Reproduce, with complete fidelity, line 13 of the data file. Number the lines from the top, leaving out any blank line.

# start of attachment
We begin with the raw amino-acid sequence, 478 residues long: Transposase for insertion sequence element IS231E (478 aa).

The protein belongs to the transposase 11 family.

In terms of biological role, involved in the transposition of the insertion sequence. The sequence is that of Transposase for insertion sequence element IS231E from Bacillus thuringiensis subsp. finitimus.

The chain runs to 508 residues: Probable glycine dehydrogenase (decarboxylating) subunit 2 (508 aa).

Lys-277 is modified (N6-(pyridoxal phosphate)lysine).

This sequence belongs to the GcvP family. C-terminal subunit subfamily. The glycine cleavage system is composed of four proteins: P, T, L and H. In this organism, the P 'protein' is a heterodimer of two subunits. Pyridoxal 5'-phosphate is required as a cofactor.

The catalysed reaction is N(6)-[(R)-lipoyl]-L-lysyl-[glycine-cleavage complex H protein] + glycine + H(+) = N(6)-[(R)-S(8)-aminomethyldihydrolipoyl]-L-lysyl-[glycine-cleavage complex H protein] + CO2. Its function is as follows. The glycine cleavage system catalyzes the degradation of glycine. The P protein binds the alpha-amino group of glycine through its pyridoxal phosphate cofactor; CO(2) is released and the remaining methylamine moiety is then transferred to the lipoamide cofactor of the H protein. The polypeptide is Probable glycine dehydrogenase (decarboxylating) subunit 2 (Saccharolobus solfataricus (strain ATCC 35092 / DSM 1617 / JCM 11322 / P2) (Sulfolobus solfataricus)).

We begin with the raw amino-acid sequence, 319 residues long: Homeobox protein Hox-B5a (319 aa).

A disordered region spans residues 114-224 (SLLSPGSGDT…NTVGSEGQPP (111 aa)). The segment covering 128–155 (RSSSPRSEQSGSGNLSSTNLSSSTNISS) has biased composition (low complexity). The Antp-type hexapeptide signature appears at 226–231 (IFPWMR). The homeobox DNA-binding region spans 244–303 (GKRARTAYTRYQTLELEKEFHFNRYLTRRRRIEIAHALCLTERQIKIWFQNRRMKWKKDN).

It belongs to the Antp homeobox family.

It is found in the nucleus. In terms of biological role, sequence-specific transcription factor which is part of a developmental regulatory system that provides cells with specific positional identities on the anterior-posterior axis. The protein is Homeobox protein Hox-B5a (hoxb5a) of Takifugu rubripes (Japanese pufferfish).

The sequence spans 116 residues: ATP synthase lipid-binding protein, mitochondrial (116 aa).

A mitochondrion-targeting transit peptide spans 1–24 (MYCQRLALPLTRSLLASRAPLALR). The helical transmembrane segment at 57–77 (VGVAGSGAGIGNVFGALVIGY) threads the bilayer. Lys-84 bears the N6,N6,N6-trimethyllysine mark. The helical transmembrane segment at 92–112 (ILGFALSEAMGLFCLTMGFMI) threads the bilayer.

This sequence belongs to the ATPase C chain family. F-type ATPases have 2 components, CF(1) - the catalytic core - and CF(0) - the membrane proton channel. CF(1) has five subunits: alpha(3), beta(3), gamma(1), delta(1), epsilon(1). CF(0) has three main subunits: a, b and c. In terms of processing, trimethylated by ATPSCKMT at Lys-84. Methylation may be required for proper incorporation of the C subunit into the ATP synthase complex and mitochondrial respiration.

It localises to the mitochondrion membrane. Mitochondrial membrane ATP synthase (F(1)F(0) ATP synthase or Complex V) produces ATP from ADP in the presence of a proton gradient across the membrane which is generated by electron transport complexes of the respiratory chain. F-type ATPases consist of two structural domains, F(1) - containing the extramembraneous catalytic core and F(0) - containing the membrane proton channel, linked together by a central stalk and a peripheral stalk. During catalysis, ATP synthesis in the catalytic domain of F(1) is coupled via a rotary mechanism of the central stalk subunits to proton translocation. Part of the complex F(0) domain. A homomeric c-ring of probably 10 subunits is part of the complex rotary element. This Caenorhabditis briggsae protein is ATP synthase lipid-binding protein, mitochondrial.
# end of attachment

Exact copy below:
A mitochondrion-targeting transit peptide spans 1–24 (MYCQRLALPLTRSLLASRAPLALR). The helical transmembrane segment at 57–77 (VGVAGSGAGIGNVFGALVIGY) threads the bilayer. Lys-84 bears the N6,N6,N6-trimethyllysine mark. The helical transmembrane segment at 92–112 (ILGFALSEAMGLFCLTMGFMI) threads the bilayer.